Paige Rooney receives the Making a Difference Student Award from Operation Smile Co-Founders Dr. Bill Magee and Kathy Magee during the organization's Next conference in 2018.

Final Mile: Paige Rooney Runs for a Reason

From an early age, a devoted and determined Paige has fundraised around the Operation Smile Final Mile to help others who were also born with a cleft condition.

Editor’s note: This story was originally published in February 2017.

When Paige Rooney jogs at the front of Operation Smile’s Final Mile with her fellow VIP runners, it won’t be the first time she’s led the march to help children with cleft lip and cleft palate.

The fourth-grader has been tapped to run at the head of the race – an honorary position – because of her early and enthusiastic advocacy on behalf of Operation Smile, a global nonprofit that provides free surgery and ongoing care to patients with cleft lip and cleft palate.

Her “favorite cause” is also the one closest to her heart: Paige was born with a cleft lip and cleft palate.

Paige was about two weeks old when she had her first surgery, her mother, April Rooney, said. It was performed by Dr. Richard Rosenblum, the medical practice partner of Operation Smile Co-Founder Dr. Bill Magee. That Paige had this surgery at such a young age was, Rooney said, in large part because of Magee and that “he does the surgery so much earlier than across the country.”

Paige had her palate closed when she was seven months old, Rooney said, “and we were lucky that’s all she’s had so far.”

Over the past two years and through a handful of fundraisers – including a lemonade stand and a cupcake stand – the Strawbridge Elementary School student has raised enough money to cover six surgeries, which cost as little as $240, for children in need.

Her goal heading into the Final Mile? Pay for even more surgeries.

“I hope to raise some money for any child to get the operation they need to have their cleft lip fixed,” Paige said she’s going to tell prospective donors, “and why it’s important to have their cleft lip fixed so that they are able to go to school.”

The 10-year old said she likes to “tell people new things so that they can try to help. … I know what other kids (with a cleft condition) are going through.”

“I’m really excited to see what she does,” Operation Smile Student Programs Associate Vice President Jennifer Krzewinski said. “And she’s a go-getter. She takes initiative herself – which you don’t always see at that young of an age – so for her to want to give back and want to help kids with clefts is pretty amazing.”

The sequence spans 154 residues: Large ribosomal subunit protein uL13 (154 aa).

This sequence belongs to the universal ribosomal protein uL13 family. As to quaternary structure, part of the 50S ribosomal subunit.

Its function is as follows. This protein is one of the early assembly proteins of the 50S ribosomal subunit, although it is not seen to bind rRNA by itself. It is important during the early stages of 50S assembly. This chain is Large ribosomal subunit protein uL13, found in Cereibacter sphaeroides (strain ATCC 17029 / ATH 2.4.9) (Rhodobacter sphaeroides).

Wearing their Smile Hero capes, Final Mile VIP runners pose for a group photo under the Operation Smile globe at its headquarters in Virginia Beach, Virginia. Many of the VIP runners have had treatment for cleft conditions at the Children’s Hospital of the King’s Daughters (CHKD) in nearby Norfolk. Paige Rooney is fourth from the left.

In its 11th year, Operation Smile’s Final Mile is a program that encourages children ages 5 to 12 to run the 25.2 miles of a traditional 26.2-mile marathon incrementally, saving the remaining mile for the big event. They’re also encouraged to raise awareness and funds for Operation Smile along the way.

Participating students can go the distance in a many ways, Krzewinski said; a few examples include logging their runs in P.E. class, starting their own running club and hitting the pavement with family members.

But accumulating those 25.2 miles isn’t as important as adopting the healthy habits needed to stay on track.

“There is a whole fitness and health advocacy piece to it as well,” Krzewinski said. “Staying healthy, being fit and exercising while taking care of yourself is a big part of it.”

And when Paige tackles the Final Mile, she’s going to do it in a way that’s equal parts supportive and stylish: Her mom got her a green skirt to go with her shirt that’s decked out with little shamrocks and says “I’m a lucky girl.”

Paige said they’re going to put Operation Smile’s logo on the back of the shirt so everyone knows exactly what’s she’s running – and standing – for.

“We have to work hard to help hopefully these other kids get the surgeries and spread the word so that everybody knows the surgery’s available for them,” Rooney said.